Dumping Subban might only be defensible if you think the Canadiens (former) core of Subban, Max Pacioretty, Brendan Gallagher, and Carey Price wasn’t good enough to win it all. Swapping in Weber, who might be Mike Komisarek with a slapshot, makes that core worse. Does anyone think that Price will want to re-sign if the Canadiens are still a middling team when his contract runs out? What will the Canadiens do then? Shaw and Weber will be larding the Canadiens’ cap space for 6 and 10 years, respectively. If the Canadiens couldn’t win with Subban, they won’t win with those two. The only way they get back to contending status from here is if they tear down the core and keep their young players like Alex Galchenyuk and Nathan Beaulieu. If they started that tomorrow, it could still be 5 years before they make the playoffs again.

But Bergevin thinks his team can win it all, and these moves indicate that he might just keep trying to double down on his aging core. If that’s the case, then a re-build will only start when he and the rest of the front office is fired. This is unfortunate. Till this week, Bergevin had shown himself to be a patient and wise GM. The Subban deal changes that. Most of his current core was drafted by Trevor Timmins under Bob Gainey and Pierre Gauthier. Aside from a brilliant strike for Jeff Petry, Bergevin hasn’t done enough to add to the core pieces he was left with. Even if he had, trading Subban for Weber could be a fireable offence. At times like these, Geoff Molson’s best characteristic as an owner- that he stays out of his hockey operations employees’ ways- is also his worst. The sooner Molson goes looking for a new general manager, the better.



May 4, 2015

Not So Elementary, My Dear Watson – Round 2, Game 2, Canadiens-Lightning

by Jacob Saltiel

Artist rendering of Watson (at left) discussing the finer points of misconduct with Prust (at right). Credit to Sidney Paget

After that horrorshow of deserved, undeserved, and missed calls, the Canadiens are down 0-2 heading to Tampa, needing to win four out of five games to advance to the next round. Can they do it?

Narratives Against Numbers

This year’s story about the Canadiens is that they’re a bad team with an MVP goaltender. As some reporters would have it, most Canadiens skaters simply pivot in place as their opponents fly by them on their way to the net. While this was broadly speaking true in the regular season where the Canadiens were bottom third in the entire NHL in shots and shots allowed, the Canadiens are second overall in the playoffs in shots for, with 38.7 a game, and thirteenth in the playoffs in shots allowed, with 32.1  per game. Aside from that series-clinching victory against Ottawa, the Canadiens have launched a rubber tide against opposing goaltenders with little luck. Before the refereeing odyssey began last night with Prust’s double-minor for… something*, it looked like the Habs, for the second game in a row, were going to carve up Tampa’s defence. As a team, the Canadiens’ are scoring on less than 5% of their shots since the playoffs started, which is extremely low, even for a small sample size. If that evens out, you can see a lot of crooked numbers on the scoreboard for however much longer this series against Tampa continues. Bizarrely, the focus before game 2 was all about how Alex Galchenyuk needs to score, but players like Pacioretty, Subban, Gallagher, and Plekanec are also due for some red lights.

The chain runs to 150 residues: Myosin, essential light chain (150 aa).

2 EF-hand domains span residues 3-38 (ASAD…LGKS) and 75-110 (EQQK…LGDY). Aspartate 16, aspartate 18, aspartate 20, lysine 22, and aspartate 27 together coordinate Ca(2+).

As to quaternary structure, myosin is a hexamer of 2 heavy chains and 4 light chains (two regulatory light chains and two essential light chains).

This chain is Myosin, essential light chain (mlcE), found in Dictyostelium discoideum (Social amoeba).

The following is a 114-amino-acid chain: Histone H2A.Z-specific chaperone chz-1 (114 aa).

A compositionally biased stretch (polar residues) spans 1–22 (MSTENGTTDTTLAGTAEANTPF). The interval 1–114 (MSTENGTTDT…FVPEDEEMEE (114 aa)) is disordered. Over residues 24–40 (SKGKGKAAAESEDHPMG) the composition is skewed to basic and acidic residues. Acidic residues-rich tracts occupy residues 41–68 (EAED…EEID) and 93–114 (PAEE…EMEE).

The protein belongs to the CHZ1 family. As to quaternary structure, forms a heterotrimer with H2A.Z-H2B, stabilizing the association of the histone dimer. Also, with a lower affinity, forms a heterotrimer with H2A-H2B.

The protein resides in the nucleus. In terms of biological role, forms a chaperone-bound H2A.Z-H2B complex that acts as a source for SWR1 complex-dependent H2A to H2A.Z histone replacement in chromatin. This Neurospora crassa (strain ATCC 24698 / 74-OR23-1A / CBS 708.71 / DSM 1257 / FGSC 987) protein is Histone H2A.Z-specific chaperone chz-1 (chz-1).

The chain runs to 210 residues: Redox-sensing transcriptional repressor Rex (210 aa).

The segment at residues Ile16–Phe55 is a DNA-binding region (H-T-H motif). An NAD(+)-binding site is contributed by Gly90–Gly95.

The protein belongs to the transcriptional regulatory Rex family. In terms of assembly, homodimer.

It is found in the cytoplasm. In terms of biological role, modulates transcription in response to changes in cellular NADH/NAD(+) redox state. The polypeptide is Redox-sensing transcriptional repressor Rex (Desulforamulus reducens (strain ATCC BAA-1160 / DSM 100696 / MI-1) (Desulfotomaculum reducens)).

Despite also giving up a lot of shots against, this strategy should work for the Habs, since Price should be better than just about any goalie opposite. That it didn’t work last night had more to do with 8 powerplays being gifted to Tampa Bay and their clockwork PP execution than any slippage in Price’s game. The bad news for games 3, 4, and beyond is that the Lightning haven’t played well at even strength so far, having won game 1 on a play that should have been called back and game 2 on the back of a rash of powerplays. If the Lightning return to their regular season form, this series could get uglier for the Canadiens, who probably deserved to win game 1, while game 2 was a bit of an adventure in the NHL’s refereeing sliding scale.

Add it all up, and you should ignore any writer who tells you that the Canadiens are a defensive team that simply bunkers down around their goalie. Since they playoffs started, they’ve played wide-open hockey, often dominating the shotclocks. It’s a good question to ask if the Canadiens would be better off playing counter-punch hockey, but that hasn’t been their game this April and May.

Anger Mis-Management

The real source of concern for Canadiens fans after games 1, and 2, shouldn’t be Tampa Bay’s series lead, but the post-game comments by Canadiens players and Therrien suggesting they’re badly sidetracked by the referees. It’s true that linesmen missing a routine off-sides call indirectly led to game 1’s OT winner. It’s also true that game 2 is characterized by eight powerplays for the Lightning against three for the Canadiens. Game 2’s calls against the Habs fall into three categories: a) Good calls. b) Bad calls. c) NHL-Zone “Game Management”.

The first category is simple enough. The latter two require some distinction. A bad call is simply a miss by the referee. These are forgivable enough since the game happens at high-speed and so on. No problem there. NHL-Zone “Game Management” refers to penalties called to even up play or to penalties that are rarely called in the regular season or other playoff games that somehow crop up at crucial times. In round 1, the referees didn’t call much in the way of roughing penalties, allowing all kinds of nonsense after the whistles against Ottawa.